September 16, 2004

Thousands Salute a Fallen Officer

Thousands of city police officers salute the casket of Detective Patrick Rafferty before his funeral mass at St. Mary's Catholic Church on Main Street in East Islip, Long Island yesterday. Rafferty and Detective Robert Parker were gunned down in Brooklyn.
Konrad Fiedler

Above: Thousands of city police officers salute the casket of Detective Patrick Rafferty before his funeral mass at St. Mary's Catholic Church on Main Street in East Islip, Long Island yesterday. Rafferty and Detective Robert Parker were gunned down in Brooklyn.

Staff Reporter of the Sun

Thousands of police officers from the tri-state area packed a mile long stretch of Main Street in East Islip, L.I., to bid a final farewell to Detective Patrick Rafferty, who was gunned down last week in Brooklyn and buried in his hometown yesterday.

In honor of Rafferty's 15 years of service to the department and his ultimate sacrifice in the line of duty, seven helicopters flew in formation over St. Mary's Roman Catholic Church as his flag-draped coffin was removed from the church.

"[Rafferty] was a fearless and relentless pursuer of dangerous criminals," said Police Commissioner Raymond Kelly during the eulogy. "He made New York a safer and a better place. From the department that you loved and served so well, our deepest condolences."

Friends, family and colleagues remembered Rafferty as a dedicated cop who sought out dangerous suspects, an urban cowboy who listened to country music and wore cowboy boots, an avid hunter, and a loving family man.

"The only things that won't miss Pat are the ducks on Long Island, the rabbits in Maine, and the perps in Brooklyn," said Detective Joseph Calabrese, Rafferty's first partner.

Rafferty's 9-year-old son Kevin won loud applause from the pews when he described his father as a fearless man who loved the outdoors and told his family "not to worry" when a bear prowled their campsite.

"He went and scared the bear away by throwing rocks at it," Kevin said. "When I was scared, my Dad would stand next to me and tell me it's all right."

Thousands of officers who couldn't fit into the church filled the street during services and shared memories of the boisterous detective. Rafferty, who is survived by a widow and three children, was described by Detective Carl McLaughlin as "a giant among men" and "a modern-day McCloud" who wore cowboy boots and line-danced.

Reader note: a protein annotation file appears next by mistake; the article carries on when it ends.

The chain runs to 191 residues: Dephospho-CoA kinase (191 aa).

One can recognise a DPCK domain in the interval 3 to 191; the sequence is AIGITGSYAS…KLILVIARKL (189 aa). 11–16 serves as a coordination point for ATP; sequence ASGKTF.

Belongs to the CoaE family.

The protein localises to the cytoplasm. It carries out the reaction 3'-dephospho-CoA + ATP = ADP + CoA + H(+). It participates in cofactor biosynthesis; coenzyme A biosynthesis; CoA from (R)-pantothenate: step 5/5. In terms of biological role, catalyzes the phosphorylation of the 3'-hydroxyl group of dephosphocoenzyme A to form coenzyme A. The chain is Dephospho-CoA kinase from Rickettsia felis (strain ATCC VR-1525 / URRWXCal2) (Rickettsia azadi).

"If a man can be judged by the number of his friends, look around," Detective McLaughlin said, sweeping his hand across the crowd. Mr. McLaughlin, who worked with Rafferty at the 67th precinct in East Flatbush, said, "In a chaotic precinct, [Rafferty] was the voice of reason."

Rafferty and his partner, Detective Robert Parker, were shot dead at East Flatbush Friday. Marlon Legere, 28, was arraigned on charges of murdering the detectives. Though mortally wounded, Rafferty shot Legere, and Parker managed to call 911 and identify the suspect.

"[Rafferty] had enough presence of mind to return fire, which helped us catch the guy, because the guy was injured," Detective McLaughlin said. "He was a hero to the end."

Rafferty and Parker were posthumously promoted to detective first grade, which will increase the pension to their survivors.

As part of the eulogy, Mayor Bloomberg credited Rafferty, and his record of approximately 400 arrests, with contributing to the city's decline in crime.

"He made the neighborhood safer and they loved him for it," Mr. Bloomberg said. "He was truly one of the finest." Addressing Rafferty's children, Mr. Bloomberg added, "Your father was truly a hero."

Mr. Bloomberg said Rafferty was enthusiastic in pursuing suspects and tackling difficult situations, and had volunteered to accompany Parker in responding to the domestic call that lead to their deaths.

"Make no mistake, justice will be served," Mr. Bloomberg said.

Following the same route used for East Islip's annual St. Patrick's Day parade, a procession of motorcycle officers, followed by the NYPD Emerald Society Pipe and Drums, led a march down Montauk Highway from the funeral home where the Irish-Catholic Rafferty's wake was held to the church where his life was celebrated in a funeral Mass.

After the service, two trumpeters played taps, followed by a flyover of seven police helicopters.

A lone trumpeter played "America the Beautiful" as Rafferty's casket was placed in a hearse for the trip to nearby St. Charles Cemetery in Farmingdale.

Detective Michael Palladino, president of the Detective's Endowment Association, said the police turnout was the biggest he had seen in 25 years.

"I'm deeply indebted to all the police departments, politicians and police supporters who showed up at the wake and the funeral," Mr. Palladino said. Referring to Parker's upcoming funeral, Mr. Palladino said, "Unfortunately, we have to do this all over again on Friday."

The two detectives were the first to be killed in the line of duty since March 2003, when two undercover detectives from the police department's organized crime control bureau were shot on Staten Island during a sting operation against gun dealers.

Another officer died on duty of a heart attack in January while running to the scene of an arrest.

In addition to his son, Rafferty is survived by his wife, Eileen, and two daughters, Karen 12, and Emma, 5.

Parker's wake is set for this afternoon and evening at Grace Funeral Chapels, 607 N. Conduit Blvd., Brooklyn. The funeral will be at 10 a.m. tomorrow at Christian Cultural Center,120-20 Flatlands Ave., Brooklyn.